Dielectric materials can be found in RF/microwave filters for a wide range of industrial applications. Compared with other technologies, dielectric resonator (DR) filters offer a perfect balance between performance and miniaturization. These structures are capable of handling high-power levels while providing a quality factor (Q) comparable to that of pure waveguide implementations. In addition, the overall volume of the component is significantly reduced thanks to the use of dielectric materials. For that reason, these filters are emerging as the baseline design for many RF filters used in wireless and satellite applications.
Due to the difficulty in machining ceramic blocks, the shapes of the dielectric objects included in RF/microwave filters are usually simple: rods, pucks, rectangular blocks, etc. However, the successful development of additive manufacturing (AM) processes for ceramic materials has opened up new geometrical configurations for filter designers to explore. Consequently, we can expect significant advances in key fields for the space industry due to the additional geometrical flexibility provided by AM.
Additive manufacturing of ceramic materials differs significantly from processes for metals and plastics. Having a clear understanding of the chemical and mechanical processes that are involved in the creation of a given structure is key to successfully develop ceramic filters for RF/microwave applications. The proposed presentation in these Industry Days will focus on the different steps of the lithography process for monoblock filters like the one shown in Fig. 1 (see attached files). These filters are completely built out of ceramic materials. After manufacturing, a layer of metallic coating is applied on the exterior faces of the filter to create the metallic enclosure. Coaxial flanges are finally glued to the structure in order to provide input and output couplings.
The lithography-based ceramic manufacturing (LCM) process developed by Lithoz and applied to these filters involves three steps. First, a green body is manufactured by layer-wise curing of a photoreactive ceramic suspension, building up a 3D object directly from the CAD model. Then, this green body is cleaned in order to eliminate the excess of material that has not been hardened. Finally, the green body is thermally treated to remove the organic binder (up to 600 °C) and sintered at a materials specific sintering temperature to give the dense ceramics filter (> 1000 °C). The successful application of these three steps requires the filtering structure to fulfill certain geometrical specifications. Therefore, filter designers should take into account new geometrical constraints during their design process, not typically present when employing more traditional ways of manufacturing filters. The main constraints of each step that will be discussed in the presentation are:
• In the manufacture of the green body: the LCM process requires all the layers parallel to the building platform to be properly supported. This means that hollow monoblock ceramic filters like the one shown in Fig. 1 cannot be built with its bottom wall attached to the base plate, since that would required the top wall (where the connector openings are placed) to be supported from the inside of the filter (which is not readily accessible after manufacturing). Instead, the structure is tilted as shown in Fig. 1 and supports are only placed in the exterior or the filter, where they can be removed once the 3D block is created. At the same time, the use of these supports degrades the surface roughness of the walls where they are attached. This impacts the performance of the final filter, slightly increasing the insertion losses. Consequently, it is important to minimize their usage, and structures that completely avoid these supports are preferred (when available).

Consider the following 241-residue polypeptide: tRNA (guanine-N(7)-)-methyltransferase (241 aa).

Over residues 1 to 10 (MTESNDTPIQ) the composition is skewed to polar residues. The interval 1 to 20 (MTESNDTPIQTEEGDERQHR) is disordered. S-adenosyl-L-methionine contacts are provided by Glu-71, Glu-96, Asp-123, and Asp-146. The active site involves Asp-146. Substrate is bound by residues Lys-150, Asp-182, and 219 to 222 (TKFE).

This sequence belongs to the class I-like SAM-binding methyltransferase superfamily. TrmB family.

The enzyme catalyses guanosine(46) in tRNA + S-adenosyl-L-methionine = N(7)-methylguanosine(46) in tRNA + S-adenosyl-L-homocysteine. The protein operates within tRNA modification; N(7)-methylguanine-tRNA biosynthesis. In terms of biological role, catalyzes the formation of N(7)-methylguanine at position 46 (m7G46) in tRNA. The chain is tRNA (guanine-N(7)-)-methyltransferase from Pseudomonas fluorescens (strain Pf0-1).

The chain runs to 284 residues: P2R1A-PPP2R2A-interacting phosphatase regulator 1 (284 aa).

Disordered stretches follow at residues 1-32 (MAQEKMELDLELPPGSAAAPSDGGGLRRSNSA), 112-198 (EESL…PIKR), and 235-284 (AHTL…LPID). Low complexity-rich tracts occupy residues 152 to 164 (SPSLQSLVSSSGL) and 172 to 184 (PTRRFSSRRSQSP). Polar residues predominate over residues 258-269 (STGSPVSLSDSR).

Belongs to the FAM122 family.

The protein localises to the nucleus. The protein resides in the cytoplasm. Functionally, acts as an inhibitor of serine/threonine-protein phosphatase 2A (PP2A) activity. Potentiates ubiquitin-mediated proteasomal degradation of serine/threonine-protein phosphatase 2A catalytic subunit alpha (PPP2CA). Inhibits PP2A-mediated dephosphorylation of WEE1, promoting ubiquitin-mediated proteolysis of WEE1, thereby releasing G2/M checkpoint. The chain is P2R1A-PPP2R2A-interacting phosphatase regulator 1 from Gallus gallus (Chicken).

• Slurry removal: this procedure applies a cleaning solvent to remove the excess of slurry material attached to the ceramic parts. The proper removal of the slurry is key to ensure that the manufacture is done with high geometrical accuracy. In order to do this, all the surfaces of the geometry have to be easily accessible for the solvent to reach them, but also for the suction probe to extract the remaining solvent. As a consequence, the input/output coupling apertures have to be strategically placed to allow this probe to reach the inner part of the filter.
• Debinding and sintering: in order for the photopolymeric binder to be completely removed from the ceramic material, the filter cannot have excessively thick walls. Otherwise, traces of the binder may be locked in the ceramic material leading to potential cracks after sintering.
This contribution will give a review on design rules for manufacturing ceramic filters using the LCM approach and the corresponding constraints on filter designs. As a result, RF/microwave designers will gain knowledge on how to adapt their designs to improve their performance and increase the chances of a successful manufacture using ceramic-based lithography.